Great Graphic: Nikkei And Yen

This Great Graphic show the dollar against the yen (white line) and the Nikkei (yellow line), since the eve of the election that swept the LDP back into power in Japan, and heralded Abenomics.  

Click on picture to enlarge

It shows the two track each other, and sometimes, link now, very tightly. On a day-to-day basis, it may not always be clear which is leading, but the co-movement is nearly intuitive. A bullish dollar yen view is also a bullish Nikkei view and vice versa.  

This is confirmed in the correlation between the level of dollar-yen and the level of the Nikkei.   The two time series move in the same direction about 86% of time on a 60-day rolling basis. This is down slightly from the year's high in early October near 90%.  

However, it is also important for investors to consider the correlation of the returns of the two instruments. Among other things, this is critical for hedging decisions and other money management issues.   And here the correlation is considerably lower, but still not insignificant.  The correlation of the percentage change of the dollar-yen exchange rate and the percentage change in the Nikkei is around 32.5%, on a 60-day rolling basis.  In August it peaked above 48%.  In June 2013 it was above 58%.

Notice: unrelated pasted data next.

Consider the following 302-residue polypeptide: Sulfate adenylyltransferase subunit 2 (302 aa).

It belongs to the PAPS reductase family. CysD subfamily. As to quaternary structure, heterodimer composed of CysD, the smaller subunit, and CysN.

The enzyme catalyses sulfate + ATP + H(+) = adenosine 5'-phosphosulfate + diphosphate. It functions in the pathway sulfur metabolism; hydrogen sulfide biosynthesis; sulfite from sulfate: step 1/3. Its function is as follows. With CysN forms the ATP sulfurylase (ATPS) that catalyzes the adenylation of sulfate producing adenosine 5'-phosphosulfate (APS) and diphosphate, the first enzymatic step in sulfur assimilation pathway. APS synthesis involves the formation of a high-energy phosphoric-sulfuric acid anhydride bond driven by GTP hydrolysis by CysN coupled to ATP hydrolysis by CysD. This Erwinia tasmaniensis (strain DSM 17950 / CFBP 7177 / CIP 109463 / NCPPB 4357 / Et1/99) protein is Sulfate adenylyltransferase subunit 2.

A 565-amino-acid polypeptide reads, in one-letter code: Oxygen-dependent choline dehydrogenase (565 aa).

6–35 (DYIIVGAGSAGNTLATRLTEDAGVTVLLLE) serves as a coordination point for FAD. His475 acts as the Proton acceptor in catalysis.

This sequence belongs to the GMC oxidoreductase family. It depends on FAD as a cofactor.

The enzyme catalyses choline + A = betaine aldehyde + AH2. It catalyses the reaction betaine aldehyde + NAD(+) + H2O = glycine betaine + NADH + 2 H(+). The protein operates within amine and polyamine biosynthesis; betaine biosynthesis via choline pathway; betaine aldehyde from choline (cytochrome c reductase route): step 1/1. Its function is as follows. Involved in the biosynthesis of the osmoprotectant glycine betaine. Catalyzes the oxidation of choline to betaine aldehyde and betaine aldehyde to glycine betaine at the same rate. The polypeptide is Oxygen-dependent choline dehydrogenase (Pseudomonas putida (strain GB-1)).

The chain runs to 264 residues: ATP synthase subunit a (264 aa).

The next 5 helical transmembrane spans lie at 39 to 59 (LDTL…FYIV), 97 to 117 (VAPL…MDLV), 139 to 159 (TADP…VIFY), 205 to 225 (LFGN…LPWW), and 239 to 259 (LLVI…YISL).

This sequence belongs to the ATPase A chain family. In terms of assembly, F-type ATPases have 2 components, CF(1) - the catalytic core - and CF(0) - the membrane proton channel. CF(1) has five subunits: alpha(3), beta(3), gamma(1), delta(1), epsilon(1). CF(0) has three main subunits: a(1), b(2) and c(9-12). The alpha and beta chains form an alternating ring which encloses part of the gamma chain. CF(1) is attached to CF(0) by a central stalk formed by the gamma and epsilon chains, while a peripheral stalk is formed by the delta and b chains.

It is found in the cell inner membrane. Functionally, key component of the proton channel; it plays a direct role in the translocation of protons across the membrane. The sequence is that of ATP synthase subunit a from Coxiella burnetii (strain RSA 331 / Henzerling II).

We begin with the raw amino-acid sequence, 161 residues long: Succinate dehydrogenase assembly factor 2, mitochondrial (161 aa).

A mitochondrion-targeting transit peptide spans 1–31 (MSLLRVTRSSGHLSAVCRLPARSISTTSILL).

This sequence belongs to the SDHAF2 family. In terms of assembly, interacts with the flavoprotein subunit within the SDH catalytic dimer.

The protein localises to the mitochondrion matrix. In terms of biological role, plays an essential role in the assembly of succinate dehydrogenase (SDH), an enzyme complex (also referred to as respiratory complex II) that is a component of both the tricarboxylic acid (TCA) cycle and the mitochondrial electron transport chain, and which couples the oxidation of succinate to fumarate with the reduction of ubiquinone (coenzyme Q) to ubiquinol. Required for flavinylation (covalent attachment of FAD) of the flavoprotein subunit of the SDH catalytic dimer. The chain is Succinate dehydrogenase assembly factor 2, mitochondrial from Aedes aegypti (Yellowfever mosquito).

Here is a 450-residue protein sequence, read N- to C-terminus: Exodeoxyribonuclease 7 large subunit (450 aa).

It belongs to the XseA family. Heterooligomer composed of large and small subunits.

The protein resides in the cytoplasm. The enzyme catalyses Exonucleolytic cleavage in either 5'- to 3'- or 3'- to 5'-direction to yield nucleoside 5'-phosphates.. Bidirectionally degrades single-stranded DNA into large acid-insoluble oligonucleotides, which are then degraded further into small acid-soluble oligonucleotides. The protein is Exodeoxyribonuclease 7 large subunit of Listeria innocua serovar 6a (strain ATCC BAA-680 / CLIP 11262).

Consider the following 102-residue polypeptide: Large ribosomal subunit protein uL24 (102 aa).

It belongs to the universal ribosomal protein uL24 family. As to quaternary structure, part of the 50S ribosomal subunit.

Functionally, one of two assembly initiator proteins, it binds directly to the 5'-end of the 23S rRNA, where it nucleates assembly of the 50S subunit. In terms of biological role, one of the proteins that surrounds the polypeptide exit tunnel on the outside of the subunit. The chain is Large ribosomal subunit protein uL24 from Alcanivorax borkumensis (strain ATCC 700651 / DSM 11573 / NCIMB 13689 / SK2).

The correlation of returns is also not particularly stable. Consider this 60-day rolling correlation had been inverse for a few weeks this past July.  In addition, the correlation might not be causal. The combination of the BOJ's Halloween surprise, the same day the Fed formally ended QE3+, and the pension fund diversification helped spur both the Nikkei and the dollar-yen. This has been followed by two important things. First, there does not seem to be much of an official push back against the yen's relatively sharp drop. We think there is a reasonable chance of this as the JPY120 area is approached.  Second, the decision to postpone the sales tax may have also favored shares and the dollar over the yen.   

Nevertheless, some analysts insist on projecting the target of one--say dollar-yen--to the price of the other. For example, if one expects the dollar to rise another 10% against the yen to say JPY130, then some analysts will translate that to say a 13% move in the Nikkei or roughly 19500.  What this means is that dollar-based investors will give up the bulk of their possible gains in a basket of Japanese stocks through the potential exchange rate developments. There are various ways institutional investors can hedge the currency risk.  

Retail investors have a few choices.  One of the popular ETFs in the space is DXJ, which is a Wisdom-Tree ETF that invests in a basket of dividend paying Japanese stocks and hedges out the yen exposure). The small cap variant is DXJS. This is not a recommendation but a description of ways that investors can and do separate the equity investment from the currency risk.  

Disclosure: None.

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